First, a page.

At a Merrill Lynch forum, the IBD's CFO explains that Phase I was the mass accumulation of advisors and Phase 2 was about RIA-ification

May 20, 2013 — 2:47 PM UTC by Brooke Southall

4 Comments

LPL Financial is shifting its focus toward building 13,000 mini-empires — and dialing back on adding critical mass for its own sake.

The largest of the independent broker-dealers, based in Boston and San Diego, began its self-identified third stage of maturity this year after completing a five-year stretch of its second stage.

During that 2008 to 2012 period the company largely focused on branching out into the RIA and defined-contribution plan business, according to its chief financial officer, Dan Arnold. He made the case during the Bank of America Merrill Lynch 2013 Smid Cap Conference held on May 7 at the Four Seasons Hotel in Boston. See: LPL shows flashes of its new image at Financial Masters 2013.

“[It was] more about expanding our capabilities to attract a more diverse set of advisors,” he says.

By the book

The stages of development have the fingerprints of the big owners of the firm, Hellman & Friedman LLC and Texas Pacific Group, which bought a majority stake in 2005, according to Chip Roame, managing principal of Tiburon Strategic Advisors LLC.

“I see a private-equity mentality being executed: diversify the channels, generate more revenues from multifaceted channels, earn high stock multiples,” he says. “What I hear [Arnold] saying is that they are now satisfied with their channels and they are going to focus on recruiting into those channels and helping each advisor grow their book.”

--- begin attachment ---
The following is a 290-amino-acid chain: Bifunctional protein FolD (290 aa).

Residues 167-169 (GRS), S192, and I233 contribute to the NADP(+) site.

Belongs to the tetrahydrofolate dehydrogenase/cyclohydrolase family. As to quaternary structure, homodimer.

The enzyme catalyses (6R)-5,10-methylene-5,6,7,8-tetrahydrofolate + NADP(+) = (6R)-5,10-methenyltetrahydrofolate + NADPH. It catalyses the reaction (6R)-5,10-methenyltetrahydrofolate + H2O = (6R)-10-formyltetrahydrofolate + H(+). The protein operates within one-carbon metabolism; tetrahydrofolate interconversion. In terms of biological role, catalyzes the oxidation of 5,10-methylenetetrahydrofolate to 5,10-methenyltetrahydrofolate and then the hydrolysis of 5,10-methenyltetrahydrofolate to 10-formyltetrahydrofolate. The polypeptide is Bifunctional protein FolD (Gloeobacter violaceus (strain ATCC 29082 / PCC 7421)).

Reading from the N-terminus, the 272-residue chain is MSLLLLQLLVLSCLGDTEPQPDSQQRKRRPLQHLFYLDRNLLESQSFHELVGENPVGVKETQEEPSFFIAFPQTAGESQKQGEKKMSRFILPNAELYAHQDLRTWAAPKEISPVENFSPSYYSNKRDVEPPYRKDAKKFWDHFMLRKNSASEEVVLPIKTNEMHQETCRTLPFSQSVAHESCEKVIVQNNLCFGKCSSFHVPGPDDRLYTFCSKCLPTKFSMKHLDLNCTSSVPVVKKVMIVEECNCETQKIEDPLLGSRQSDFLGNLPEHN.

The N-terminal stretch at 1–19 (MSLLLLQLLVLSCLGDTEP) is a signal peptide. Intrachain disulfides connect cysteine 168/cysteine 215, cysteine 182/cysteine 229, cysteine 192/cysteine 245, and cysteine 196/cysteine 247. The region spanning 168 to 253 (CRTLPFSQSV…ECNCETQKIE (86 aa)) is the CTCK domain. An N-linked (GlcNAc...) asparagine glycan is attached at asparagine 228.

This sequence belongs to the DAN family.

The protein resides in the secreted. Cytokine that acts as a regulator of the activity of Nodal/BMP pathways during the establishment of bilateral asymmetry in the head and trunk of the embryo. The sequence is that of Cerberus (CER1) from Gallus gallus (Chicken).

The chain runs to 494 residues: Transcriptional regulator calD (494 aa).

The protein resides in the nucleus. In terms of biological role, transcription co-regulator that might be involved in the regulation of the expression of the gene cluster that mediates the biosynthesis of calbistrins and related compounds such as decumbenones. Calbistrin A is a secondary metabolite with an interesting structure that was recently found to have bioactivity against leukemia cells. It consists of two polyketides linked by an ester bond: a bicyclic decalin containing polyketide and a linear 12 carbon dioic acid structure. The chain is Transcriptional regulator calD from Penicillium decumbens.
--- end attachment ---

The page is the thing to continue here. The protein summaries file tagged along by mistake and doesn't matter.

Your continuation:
Roame says that the ways that LPL can help an advisors grow are somewhat limited: “I’d be blunt about what those opportunities are. First, source consumer clients — perhaps as part of the recent LPL brand building program. And second, help them with staffing and succession issues.” See: LPL’s marketing destiny got reshaped by a dark horse in a dark room.

Chip Roame: I see a private-equity mentality being executed.
Chip Roame: I see a private-equity
mentality being executed.

Beyond traditional independents

This LPL mentality shift was sensible in light of what a purer recruiting approach produced, according to Mindy Diamond, principal of Diamond Consultants.

“I’m guessing that post-2008, LPL, like a lot of other broker-dealers, wound up recruiting a lot of disgruntled wirehouse folks, but not those that really had a burning desire to be entrepreneurs. Seems like now, they are focusing on recruiting those that truly want to be independent, and are heading in that direction for the right reason.”

Arnold’s comments seem to support that view.

“Instead of just traditional independents we now attracted the advisors who were affiliated with financial institutions [e.g., bank broker-dealers through UVEST Financial Services].” We attracted those that actually wanted to operate their own RIA and custody their assets on our platform as well as use our broker-dealer. We acquired a firm who had specialized capability set in the retirement services space specifically in the qualified [plan] place that positioned us as a market leader to consult on 401(k) and 403(b).” See: What post-mortems of 401(k) and 403(b) deals that got away tell advisors how plan sponsors think — and it’s not mainly about price.

More than scale

LPL is doing this now because many advisors are poised to grow and LPL has many capabilities it can bring to them, according to the company. Now LPL is going to spend more time and resources on turning its recruits into profit-making asset gatherers.